Brassica campestris Linn. [family CRUCIFERAE]
English field mustard.
leaf seed-oil Food: general seed-oil Medicines: skin, mucosae seed-oil Medicines: antidotes (venomous stings, bites, etc.) leaf Phytochemistry: glycosides, saponims, steroids Agri-horticulture: fodder
An annual herb to 1 m or more high, originally of the Afghanistan/NW Indian area but now a world-wide cultivated plant or weed of cultivation. It is grown here and there in the West African Region.The leaf is eaten in many countries, though it may be reserved sometimes as an emergency food in time of shortage. It is often fed to cattle, but under certain circumstances it may be toxic due to the presence of the glycoside sinigrin which hydrolyses to a highly irritant volatile mustard oil. This property is used in India for treating skin-disease and snake-bite.The plant is a very important seed-oil crop in India, and varieties are recognized. Two principal sorts of oil are produced, sarsan and toria which are used for cooking (1, 2). The oil is one of the chief sources of erucic acid, a fatty acid of the oleic acid series and which has important applications in food and industry (1, 3).
References:1. Manjunath, 1948: 215–7, with oil analyses. 2. Watt & Breyer-Brandwijk, 1962: 325–6. 3. Zuckerman & Grace, 1949.
Planta Med 2014; 80 - P2B97. Classical TCM Brassica campestris L. pollen preparations and a newly developed phytosterol enriched refined extract significantly improve benign prostatic hyperplasia (BPH) in a rat model
K Kuchta 1, R Wang 2, Y Lin 3, HW Rauwald 4, L Fang 2, H Qiao 2, Y Kobayashi 5
1Natural Products Research, Department of Nutrition, Sanyo Gakuen University-College, 703 – 8501 Okayama, Naka, Hirai 1 – 14 – 1, Japan
2Zhejiang Key Laboratory for Traditional Chinese Medicine, Pharmaceutical Technology, Zhejiang 310052, China
3Medical Corporation Soujikai, 541 – 0046 Osaka, Chuo, Hirano 2 – 2-2, Japan
4Department of Pharmaceutical Biology, Leipzig University, Johannisallee 23, 04103 Leipzig, Germany
5Faculty of Medicine, Shimane University, 693 – 8501 Izumo, Enya 89 – 1, Japan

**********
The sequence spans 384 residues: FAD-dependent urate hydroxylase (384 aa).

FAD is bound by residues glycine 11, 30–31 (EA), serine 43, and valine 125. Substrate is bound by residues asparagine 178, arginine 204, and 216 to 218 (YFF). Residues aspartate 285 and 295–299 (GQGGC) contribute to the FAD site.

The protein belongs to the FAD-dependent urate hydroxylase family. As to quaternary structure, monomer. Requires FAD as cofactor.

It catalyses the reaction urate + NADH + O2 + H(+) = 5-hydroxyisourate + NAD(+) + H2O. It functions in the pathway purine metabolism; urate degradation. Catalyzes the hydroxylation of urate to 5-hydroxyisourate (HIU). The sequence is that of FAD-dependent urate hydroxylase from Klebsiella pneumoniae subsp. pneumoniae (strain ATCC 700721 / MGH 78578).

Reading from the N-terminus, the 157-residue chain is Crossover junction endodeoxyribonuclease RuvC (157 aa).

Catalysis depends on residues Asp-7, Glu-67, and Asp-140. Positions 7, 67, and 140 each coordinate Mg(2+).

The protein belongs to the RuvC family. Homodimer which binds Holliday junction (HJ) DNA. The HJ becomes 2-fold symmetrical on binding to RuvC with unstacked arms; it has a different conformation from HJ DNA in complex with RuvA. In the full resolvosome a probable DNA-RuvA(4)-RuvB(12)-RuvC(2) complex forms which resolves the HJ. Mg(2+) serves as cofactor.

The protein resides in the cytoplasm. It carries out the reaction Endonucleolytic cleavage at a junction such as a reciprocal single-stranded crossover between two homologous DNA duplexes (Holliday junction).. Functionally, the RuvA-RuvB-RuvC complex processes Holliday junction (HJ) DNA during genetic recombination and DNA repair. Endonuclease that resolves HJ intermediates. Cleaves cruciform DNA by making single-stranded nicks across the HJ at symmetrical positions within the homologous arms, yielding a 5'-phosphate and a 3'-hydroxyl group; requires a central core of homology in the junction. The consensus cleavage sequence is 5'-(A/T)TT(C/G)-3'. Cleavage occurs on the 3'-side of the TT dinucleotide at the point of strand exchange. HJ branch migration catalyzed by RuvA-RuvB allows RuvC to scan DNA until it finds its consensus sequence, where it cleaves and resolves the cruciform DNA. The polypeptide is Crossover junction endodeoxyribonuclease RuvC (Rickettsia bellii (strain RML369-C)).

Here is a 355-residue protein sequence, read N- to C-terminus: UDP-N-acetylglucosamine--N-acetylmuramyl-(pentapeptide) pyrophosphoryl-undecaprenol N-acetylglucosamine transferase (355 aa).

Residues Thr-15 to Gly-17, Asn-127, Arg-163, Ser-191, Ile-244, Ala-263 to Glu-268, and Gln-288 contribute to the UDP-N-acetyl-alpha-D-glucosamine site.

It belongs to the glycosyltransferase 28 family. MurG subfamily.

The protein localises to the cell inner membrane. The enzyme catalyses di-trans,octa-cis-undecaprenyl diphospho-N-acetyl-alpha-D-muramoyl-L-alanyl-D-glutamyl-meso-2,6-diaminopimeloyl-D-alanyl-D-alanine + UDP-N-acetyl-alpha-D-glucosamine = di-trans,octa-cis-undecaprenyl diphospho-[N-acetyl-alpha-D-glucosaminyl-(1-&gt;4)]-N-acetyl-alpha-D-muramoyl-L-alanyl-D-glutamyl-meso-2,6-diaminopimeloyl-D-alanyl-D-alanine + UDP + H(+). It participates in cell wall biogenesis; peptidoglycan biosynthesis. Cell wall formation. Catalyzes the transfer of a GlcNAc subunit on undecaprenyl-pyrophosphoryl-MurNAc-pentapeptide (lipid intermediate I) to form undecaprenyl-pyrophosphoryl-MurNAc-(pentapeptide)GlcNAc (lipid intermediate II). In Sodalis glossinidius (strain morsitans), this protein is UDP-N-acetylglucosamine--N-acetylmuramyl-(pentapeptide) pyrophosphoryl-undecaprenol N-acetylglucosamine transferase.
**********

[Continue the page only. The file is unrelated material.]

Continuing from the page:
In Qinghai Province, the Brassica campestris pollen preparation Qianlie-Kang-Pule'an-Tablets (QKPT) is traditionally used for BPH therapy. However, the content of supposedly active phytosterols in QKPT is relatively low at only 2.59%, necessitating high doses for successful therapy. Thus, a phytosterol enriched (4.54%) refined extract (PE) was developed and compared with QKPT in a BPH rat model. Six groups of animals (n = 8 each) – sham operated distilled water control, castrated distilled water control, castrated QKPT 2.0 g/kg, castrated PE 0.1 g/kg, castrated PE 0.2 g/kg, castrated PE 0.4 g/kg – were intragastrically treated with the respective daily doses. Testosterone propionate (0.3 mg/day) was administered to all castrated rats, while the sham operated group received placebo injections. After 30 days, the animals were sacrificed and prostates as well as seminal vesicles excised and weighted for calculating prostate (PI) and seminal vesicle indexes (SVI) (organ weight g/100 g body weight). Compared with sham-operated controls, both PI (p < 0.01) and SVI (p < 0.01) were significantly increased in all castrated rats. After treatment with PE at 0.4 and 0.2 g/kg or QKPT at 2.0 g/kg per day, both indices were significantly reduced (p < 0.01) as compared to the castrated distilled water control. For PE at 0.1 g/kg per day only PI was significantly reduced (p < 0.05). At the highest PE concentration of 0.4 g/kg per day both PI and SVI were also significantly reduced when compared to QKPT (p < 0.05). Thus, both PE and QKPT demonstrated curative effects against BPH in the applied animal model. In the highest dose at 0.4 g/kg per day, PE was clearly superior to QKPT.